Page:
Ten years after first recommending that Congress replace Medicare's sustainable growth-rate formula, a divided Medicare Payment Advisory Commission suggested ways to pay for such a repeal.
MedPAC offers path to SGR repeal
The proposal, approved 15-2, would repeal the SGR, cut and then freeze most physician fees and cut a variety of other provider payments to cover the estimated $200 billion cost.
“If Congress elects to try to finance SGR repeal solely out of Medicare, it is a tough path,” Glenn Hackbarth, chairman of MedPAC, said before the vote.
The physician component—reducing the 10-year SGR cost by about $100 billion—would freeze Medicare rates for most primary-care physician services while cutting other physician services by 5.9% for three years and then freezing those rates for seven years. The largest savings in the nonphysician component of the SGR replacement plan—worth about $220 billion over 10 years—include 34% from drugmakers, 15% from beneficiaries, 11% from hospitals and 6% from durable medical equipment cuts.
Members of the commission said the move was intended to spur congressional action on repealing and replacing the Medicare physician payment formula. Providing the specific offsets was portrayed by MedPAC members as part of their fiduciary duty to Congress, even while they stressed their hope that legislators would ultimately fund such changes through means outside their purview, such as malpractice reform.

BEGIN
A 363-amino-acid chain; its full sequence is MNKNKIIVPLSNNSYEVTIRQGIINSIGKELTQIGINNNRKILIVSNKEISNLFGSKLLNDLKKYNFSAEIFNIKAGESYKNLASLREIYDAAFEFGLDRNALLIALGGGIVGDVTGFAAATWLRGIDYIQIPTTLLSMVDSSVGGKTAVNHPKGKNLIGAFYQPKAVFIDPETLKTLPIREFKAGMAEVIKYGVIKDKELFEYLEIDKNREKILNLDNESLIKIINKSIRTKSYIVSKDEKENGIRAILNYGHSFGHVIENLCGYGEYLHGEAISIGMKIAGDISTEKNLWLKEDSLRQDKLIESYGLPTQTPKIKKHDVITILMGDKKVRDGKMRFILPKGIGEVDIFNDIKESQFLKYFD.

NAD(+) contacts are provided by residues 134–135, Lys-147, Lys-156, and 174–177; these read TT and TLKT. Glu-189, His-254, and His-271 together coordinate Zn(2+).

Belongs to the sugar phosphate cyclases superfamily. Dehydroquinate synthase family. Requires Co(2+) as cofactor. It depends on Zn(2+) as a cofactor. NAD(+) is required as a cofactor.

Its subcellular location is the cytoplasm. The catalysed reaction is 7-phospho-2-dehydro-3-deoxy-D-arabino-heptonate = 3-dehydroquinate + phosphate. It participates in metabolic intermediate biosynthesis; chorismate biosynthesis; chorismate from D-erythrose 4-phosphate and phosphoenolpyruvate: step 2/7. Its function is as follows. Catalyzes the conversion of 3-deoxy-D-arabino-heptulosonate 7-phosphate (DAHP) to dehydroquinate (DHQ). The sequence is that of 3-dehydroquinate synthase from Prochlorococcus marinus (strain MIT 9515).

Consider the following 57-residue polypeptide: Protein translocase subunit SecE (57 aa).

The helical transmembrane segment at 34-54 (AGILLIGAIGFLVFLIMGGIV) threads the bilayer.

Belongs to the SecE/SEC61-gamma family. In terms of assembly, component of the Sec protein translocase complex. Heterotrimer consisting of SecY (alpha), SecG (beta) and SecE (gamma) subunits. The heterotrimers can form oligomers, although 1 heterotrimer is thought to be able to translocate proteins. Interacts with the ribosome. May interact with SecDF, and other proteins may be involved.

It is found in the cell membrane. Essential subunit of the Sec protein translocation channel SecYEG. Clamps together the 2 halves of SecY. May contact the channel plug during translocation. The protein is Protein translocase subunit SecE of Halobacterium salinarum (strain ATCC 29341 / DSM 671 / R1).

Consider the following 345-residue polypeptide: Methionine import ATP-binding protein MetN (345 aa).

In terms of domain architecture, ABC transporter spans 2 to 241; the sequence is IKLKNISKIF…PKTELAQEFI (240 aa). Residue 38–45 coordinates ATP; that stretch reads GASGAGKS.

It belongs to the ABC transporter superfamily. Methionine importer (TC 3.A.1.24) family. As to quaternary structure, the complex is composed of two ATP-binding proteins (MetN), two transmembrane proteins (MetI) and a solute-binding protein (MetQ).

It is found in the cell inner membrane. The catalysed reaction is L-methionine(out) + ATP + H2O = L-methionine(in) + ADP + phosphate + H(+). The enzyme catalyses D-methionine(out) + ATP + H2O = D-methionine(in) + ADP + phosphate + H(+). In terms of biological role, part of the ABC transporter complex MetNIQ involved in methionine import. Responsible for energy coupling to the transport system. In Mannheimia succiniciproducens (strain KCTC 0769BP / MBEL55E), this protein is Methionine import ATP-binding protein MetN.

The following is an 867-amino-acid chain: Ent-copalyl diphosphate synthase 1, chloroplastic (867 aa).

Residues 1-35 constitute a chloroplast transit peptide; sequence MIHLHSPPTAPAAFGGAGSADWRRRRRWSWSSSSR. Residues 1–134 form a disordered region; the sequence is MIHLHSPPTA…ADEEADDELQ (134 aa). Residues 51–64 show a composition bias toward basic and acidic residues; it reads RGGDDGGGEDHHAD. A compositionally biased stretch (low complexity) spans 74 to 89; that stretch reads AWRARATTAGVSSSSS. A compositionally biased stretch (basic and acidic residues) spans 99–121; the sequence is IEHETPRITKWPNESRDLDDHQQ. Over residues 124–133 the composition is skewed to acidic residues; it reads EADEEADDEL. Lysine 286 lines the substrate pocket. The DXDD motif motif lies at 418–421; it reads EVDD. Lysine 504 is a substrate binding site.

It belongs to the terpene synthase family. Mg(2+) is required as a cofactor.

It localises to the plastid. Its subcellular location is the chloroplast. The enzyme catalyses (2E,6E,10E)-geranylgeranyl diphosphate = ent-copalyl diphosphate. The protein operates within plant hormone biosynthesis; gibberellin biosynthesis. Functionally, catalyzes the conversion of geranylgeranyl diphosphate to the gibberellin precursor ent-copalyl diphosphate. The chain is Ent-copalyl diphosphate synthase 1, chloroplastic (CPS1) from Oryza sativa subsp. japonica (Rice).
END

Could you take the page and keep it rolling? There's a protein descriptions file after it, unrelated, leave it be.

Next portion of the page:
The proposed cuts drew opposition from two physician MedPAC members and from physician advocates who addressed the panel after the vote. The “unintended consequences” of such changes, they warned, could include more physicians dropping out of Medicare and its beneficiaries losing access to care.
Separately, the commission recommended that Congress increase both potential financial penalties and rewards for physicians who participate in accountable care organizations.
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